From Dwelling to Indwelling: Thomas Merton’s Experience of Saint Antonin-Noble-Val


  • Elizabeth Mary Rainsford-McMahon University of LyonENS de Lyon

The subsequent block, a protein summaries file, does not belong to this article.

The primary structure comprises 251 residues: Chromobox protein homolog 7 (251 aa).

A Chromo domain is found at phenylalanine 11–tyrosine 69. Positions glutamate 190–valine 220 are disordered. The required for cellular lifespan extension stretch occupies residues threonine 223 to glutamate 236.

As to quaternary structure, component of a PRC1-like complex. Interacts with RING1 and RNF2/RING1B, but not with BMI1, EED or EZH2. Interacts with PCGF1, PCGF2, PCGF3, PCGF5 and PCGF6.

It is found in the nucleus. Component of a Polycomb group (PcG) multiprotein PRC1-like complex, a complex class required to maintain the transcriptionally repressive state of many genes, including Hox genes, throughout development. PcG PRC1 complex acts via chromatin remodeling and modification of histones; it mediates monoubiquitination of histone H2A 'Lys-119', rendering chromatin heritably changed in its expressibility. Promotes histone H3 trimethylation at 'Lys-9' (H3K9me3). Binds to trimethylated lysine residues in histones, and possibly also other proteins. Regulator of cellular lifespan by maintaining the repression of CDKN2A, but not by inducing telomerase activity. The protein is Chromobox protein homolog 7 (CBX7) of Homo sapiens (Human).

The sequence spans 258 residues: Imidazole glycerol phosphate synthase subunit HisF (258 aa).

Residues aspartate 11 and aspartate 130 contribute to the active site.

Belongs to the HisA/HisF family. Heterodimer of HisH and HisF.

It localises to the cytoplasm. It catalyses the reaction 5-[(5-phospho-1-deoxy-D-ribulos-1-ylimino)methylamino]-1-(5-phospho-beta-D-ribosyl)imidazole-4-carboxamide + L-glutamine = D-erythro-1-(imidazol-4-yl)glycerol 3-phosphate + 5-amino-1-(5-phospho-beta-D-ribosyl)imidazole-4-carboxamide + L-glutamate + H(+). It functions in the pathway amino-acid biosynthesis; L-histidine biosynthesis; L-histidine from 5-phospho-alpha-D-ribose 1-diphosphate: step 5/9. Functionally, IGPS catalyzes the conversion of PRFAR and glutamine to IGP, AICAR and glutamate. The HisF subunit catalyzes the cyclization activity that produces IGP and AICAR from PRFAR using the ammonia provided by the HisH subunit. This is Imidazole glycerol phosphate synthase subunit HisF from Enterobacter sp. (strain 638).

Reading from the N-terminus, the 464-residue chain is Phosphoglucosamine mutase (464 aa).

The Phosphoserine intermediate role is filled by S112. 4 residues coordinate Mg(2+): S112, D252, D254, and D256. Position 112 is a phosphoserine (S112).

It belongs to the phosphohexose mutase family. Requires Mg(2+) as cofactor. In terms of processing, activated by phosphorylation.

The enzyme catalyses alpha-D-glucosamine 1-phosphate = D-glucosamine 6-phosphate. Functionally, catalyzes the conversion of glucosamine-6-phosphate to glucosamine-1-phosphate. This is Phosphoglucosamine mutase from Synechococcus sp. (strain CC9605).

this article seeks to explore the powerful impact of a landscape experienced as a child on Franco-American Trappist monk, Thomas Merton (1915-1968) and later recalled in memory. It focuses on the village of Saint Antonin-Noble-Val in the Aveyron valley, South West France. Merton, who was born further South in the town of Prades in the foothills of the Pyrenees lived in Saint Antonin-Noble-Val between the ages of 11 and 13, from 1926 to 1928. Merton’s own claims for this place are powerful. Speaking from the Abbey of Gethsemani in Kentucky, USA., Merton described the town as containing ‘my whole life’ and all he had ever known. It ‘saved him’, leaving him ‘mortally homesick’. The impossibility of revisiting the village was ‘the only real sacrifice’ of his life as a monk. By exploring his experience of dwelling in the village and later being indwelt by the memory, I shall sketch the character of the place, tracing its location or place on the map, its locale or physical shape and character, and its sense of place. I shall then present Merton’s experience of Saint Antonin-Noble-Val including his interpretive reflections on place, alongside those of contemporaneous thinkers with whom Merton claimed kinship: Gaston Bachelard, Flannery O’Connor, Simone Weil, Martin Heidegger and François Mauriac. Finally, having presented the place, with the life it contained, and the varied interpretations on the nature of place, by human geographers, novelists and spatial theorists, I shall close by exploring the shift between dwelling and indwelling, referring to Cistercian perspectives, and by concluding that memory, bound to a given place, is a powerful, multi-layered and transforming reality. 


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